As we release our two part interview of 4 asylum seekers’ experiences in the UK we bring you some facts about asylum, a system in the UK which is severely distorted through a mainstream media lens, resulting in mistaken prejudice about some of the most vulnerable people in the country.
– 2003 Press Complaints Commission guidance ruled that the phrase “illegal asylum seeker” is inaccurate.
– There is no such thing as an ‘illegal’ or ‘bogus’ asylum seeker. Under international law, anyone has the right to apply for asylum in any country that has signed the 1951 Convention and to remain there until the authorities have assessed their claim.
– Charities have made complaints for over a decade to the PCC on what has been agreed as widespread inaccurate coverage.
“Media outlets often inflate or speculate about numbers of asylum seekers, refugees and immigrants. Newspaper and TV images play into the dominant stereotype of the young dangerous man breaking into Britain and threatening ‘our’ communities. 31 percent of headlines and 53 percent of text about asylum across all newspapers has negative connotations. Language used to describe immigration is highly hostile across all newspaper types, with ‘illegal’ and ‘bogus’ the most commonly used terms to describe immigrants and asylum seekers.
“In addition to mis-reporting, there is also ‘over-reporting’. In 2002, for example, 25 percent of Daily Mail and 24 percent of Daily Express articles were about asylum.”
Chitra Nagarajan, How Politicians and The Media Made Us Hate Immigrants, 20 September 2013
(Following facts taken from Refugee Council report: ‘Tell It Like It Is: The Truth About Asylum’)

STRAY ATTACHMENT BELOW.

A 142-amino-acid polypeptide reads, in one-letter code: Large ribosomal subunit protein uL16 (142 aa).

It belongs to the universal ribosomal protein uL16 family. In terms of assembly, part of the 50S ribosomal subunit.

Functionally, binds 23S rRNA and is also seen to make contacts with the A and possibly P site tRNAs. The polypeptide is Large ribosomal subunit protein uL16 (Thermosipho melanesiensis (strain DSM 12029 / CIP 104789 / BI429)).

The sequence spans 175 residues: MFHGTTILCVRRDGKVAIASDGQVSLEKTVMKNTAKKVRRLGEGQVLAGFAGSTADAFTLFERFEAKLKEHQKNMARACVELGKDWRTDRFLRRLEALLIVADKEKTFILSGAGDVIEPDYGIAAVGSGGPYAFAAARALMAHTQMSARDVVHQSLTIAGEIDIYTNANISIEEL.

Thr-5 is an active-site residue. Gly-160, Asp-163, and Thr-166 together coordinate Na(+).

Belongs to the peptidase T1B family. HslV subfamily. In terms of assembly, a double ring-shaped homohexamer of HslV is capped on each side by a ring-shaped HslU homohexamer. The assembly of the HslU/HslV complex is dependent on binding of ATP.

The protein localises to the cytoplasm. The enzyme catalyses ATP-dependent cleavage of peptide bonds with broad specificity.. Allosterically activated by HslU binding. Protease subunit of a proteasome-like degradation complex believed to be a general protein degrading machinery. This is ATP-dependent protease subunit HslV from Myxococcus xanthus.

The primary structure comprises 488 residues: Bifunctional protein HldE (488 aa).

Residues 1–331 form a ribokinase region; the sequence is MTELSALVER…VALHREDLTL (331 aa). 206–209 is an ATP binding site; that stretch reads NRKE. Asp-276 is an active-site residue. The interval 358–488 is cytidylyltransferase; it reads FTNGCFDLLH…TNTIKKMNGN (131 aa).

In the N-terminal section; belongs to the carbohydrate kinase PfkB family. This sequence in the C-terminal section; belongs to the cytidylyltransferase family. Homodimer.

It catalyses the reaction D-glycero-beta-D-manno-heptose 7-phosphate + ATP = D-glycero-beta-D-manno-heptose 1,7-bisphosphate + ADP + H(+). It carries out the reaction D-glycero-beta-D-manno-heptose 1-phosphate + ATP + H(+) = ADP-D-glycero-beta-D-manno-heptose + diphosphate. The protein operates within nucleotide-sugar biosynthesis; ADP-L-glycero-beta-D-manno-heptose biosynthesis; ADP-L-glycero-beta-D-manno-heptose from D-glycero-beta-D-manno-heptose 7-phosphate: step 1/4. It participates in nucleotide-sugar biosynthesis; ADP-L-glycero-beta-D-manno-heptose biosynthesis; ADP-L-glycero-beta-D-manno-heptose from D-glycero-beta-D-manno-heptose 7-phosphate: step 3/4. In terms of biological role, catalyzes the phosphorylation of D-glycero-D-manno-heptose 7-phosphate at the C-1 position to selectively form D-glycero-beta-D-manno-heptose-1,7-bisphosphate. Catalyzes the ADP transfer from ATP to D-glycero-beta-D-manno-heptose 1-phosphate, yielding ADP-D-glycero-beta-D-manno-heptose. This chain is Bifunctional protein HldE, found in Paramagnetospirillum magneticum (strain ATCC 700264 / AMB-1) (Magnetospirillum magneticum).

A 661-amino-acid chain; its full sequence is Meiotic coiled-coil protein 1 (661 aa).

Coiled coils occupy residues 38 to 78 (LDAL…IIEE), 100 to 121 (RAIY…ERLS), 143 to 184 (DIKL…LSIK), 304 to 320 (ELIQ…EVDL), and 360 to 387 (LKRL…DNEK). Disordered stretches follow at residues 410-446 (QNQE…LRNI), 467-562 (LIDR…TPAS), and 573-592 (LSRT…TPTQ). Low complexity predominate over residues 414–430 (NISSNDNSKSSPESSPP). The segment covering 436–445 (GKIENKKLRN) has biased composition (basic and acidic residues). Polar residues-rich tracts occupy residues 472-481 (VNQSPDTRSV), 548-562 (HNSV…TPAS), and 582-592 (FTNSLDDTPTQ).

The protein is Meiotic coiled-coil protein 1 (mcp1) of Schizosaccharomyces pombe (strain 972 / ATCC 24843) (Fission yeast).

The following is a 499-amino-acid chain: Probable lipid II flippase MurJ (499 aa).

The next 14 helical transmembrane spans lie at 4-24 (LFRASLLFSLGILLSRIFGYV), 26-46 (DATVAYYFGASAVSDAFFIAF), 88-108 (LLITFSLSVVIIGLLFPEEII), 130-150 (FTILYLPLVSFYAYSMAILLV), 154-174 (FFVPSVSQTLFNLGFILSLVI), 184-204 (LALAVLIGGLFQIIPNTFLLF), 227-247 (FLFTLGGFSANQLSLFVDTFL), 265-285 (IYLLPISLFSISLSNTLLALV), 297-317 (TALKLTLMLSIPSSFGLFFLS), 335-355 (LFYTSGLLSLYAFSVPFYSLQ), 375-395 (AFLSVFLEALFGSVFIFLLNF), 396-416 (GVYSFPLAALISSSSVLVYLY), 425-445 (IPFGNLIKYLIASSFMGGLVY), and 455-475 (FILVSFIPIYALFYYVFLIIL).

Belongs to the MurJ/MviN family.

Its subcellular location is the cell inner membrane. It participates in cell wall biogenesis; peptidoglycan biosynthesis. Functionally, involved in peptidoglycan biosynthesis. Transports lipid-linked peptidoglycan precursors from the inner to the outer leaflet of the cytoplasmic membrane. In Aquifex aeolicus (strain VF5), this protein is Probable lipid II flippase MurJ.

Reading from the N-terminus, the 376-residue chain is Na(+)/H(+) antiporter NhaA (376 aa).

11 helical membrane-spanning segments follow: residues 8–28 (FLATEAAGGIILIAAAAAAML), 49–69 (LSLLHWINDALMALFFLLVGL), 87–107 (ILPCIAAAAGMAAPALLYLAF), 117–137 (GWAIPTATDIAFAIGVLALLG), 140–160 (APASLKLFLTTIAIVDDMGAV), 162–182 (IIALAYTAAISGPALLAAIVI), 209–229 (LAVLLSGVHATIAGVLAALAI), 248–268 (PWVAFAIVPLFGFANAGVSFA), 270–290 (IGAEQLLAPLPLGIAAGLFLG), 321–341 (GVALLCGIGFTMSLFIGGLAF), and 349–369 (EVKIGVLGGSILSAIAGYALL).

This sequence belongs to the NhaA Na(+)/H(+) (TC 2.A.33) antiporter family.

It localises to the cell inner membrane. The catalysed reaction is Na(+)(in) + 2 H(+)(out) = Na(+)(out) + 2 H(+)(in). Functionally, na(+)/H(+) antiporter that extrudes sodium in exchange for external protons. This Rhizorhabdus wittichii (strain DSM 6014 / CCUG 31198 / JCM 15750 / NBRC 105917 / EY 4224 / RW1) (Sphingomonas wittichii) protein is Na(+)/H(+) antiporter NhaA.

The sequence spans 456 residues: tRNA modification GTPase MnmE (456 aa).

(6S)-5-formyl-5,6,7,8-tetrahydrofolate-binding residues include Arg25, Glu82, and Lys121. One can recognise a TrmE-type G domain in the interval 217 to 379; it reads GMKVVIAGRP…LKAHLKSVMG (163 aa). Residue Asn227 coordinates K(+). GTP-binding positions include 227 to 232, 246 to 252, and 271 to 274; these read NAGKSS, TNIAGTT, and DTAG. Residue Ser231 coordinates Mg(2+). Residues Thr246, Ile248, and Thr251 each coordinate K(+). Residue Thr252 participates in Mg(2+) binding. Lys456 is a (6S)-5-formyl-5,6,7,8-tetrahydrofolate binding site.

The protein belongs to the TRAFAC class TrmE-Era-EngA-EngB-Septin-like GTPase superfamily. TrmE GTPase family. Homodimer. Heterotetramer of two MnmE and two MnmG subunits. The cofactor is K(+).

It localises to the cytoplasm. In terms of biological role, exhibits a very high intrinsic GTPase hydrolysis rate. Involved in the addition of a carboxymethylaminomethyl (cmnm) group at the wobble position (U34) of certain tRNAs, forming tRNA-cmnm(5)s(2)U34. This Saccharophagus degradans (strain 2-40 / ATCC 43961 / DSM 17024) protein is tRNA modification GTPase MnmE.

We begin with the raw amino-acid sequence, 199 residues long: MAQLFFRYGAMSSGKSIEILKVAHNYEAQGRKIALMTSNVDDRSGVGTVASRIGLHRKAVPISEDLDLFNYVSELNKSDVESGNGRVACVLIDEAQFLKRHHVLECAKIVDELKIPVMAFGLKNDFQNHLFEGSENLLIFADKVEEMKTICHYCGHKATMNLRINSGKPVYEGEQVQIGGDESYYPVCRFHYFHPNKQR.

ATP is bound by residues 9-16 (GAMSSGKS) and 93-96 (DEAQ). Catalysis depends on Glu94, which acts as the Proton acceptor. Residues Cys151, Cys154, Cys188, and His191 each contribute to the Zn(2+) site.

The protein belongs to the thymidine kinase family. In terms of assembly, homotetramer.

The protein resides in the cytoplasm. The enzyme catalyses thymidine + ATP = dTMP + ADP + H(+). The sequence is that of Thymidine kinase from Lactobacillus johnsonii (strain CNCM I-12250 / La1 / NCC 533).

POOR COUNTRIES – NOT THE UK – LOOK AFTER MOST OF THE WORLD’S REFUGEES
– The UK is home to just over 1% of the world’s refugees – out of more than 15 million worldwide. (UNHCR Global Trends 2012)
– Over 509,000 refugees have fled the conflict in the Democratic Republic of Congo, including about 52,000 during 2012. Only 205 of these people applied for asylum in the UK in 2012. (UNHCR Global Trends 2012 & Home Office quarterly statistical summary, asylum statistics 2012)
– About 80% of the world’s refugees live in developing countries, often in camps. Africa, Asia, and the Middle East between them host more than three quarters of the world’s refugees. Europe looks after just 16%. (UNHCR Global Trends 2011)
The likelihood that a refugee will be recognised as being in need of asylum depends on the country where they apply. In the UK in 2012, 30% of the people who applied for asylum were granted it. In some countries, such as Switzerland and Finland, over 70% of applications succeed. (UNHCR Statistical Yearbook 2010)
– The UK asylum system is strictly controlled and complex. It is very difficult to get asylum. The process is extremely tough and the majority of people’s claims are turned down. (Home Office statistics from 2006-2012)
– A high number of initial decisions made by the Home Office on asylum cases are wrong. In 2012, the courts overturned 27% of negative decisions after they were appealed. (Home Office asylum statistics fourth quarter 2012)
– There is a particular problem with decisions on women’s claims. A 2011 study found 50% of negative decisions were overturned by the courts. (Asylum Aid, Unsustainable: The quality of initial decision-making in women’s asylum claims 2011)
– Asylum seekers do not come to the UK to claim benefits. In fact, most know nothing about welfare benefits before they arrive and had no expectation that they would receive financial support. (Refugee Council, Chance or Choice? Understanding why asylum seekers come to the UK, 2010)
– Many asylum seekers live in poverty and many families are not able to pay for the basics such as clothing, powdered milk and nappies. (The Children’s Society Briefing highlighting the gap between asylum support and mainstream benefits 2012)
– Almost all asylum seekers are not allowed to work and are forced to rely on state support – this can be as little as £5 a day to live on. Asylum seekers are not entitled to council housing. The accommodation allocated to them is not paid for by the local council. Some asylum seekers, and those who have been refused asylum, are not entitled to any form of financial support and are forced into homelessness. This includes heavily pregnant women.
Asylum seeking women who are destitute are vulnerable to violence in the UK. More than a fifth of the women accessing our therapeutic services had experienced sexual violence in this country. (Refugee Council, The experiences of refugee women in the UK, 2012)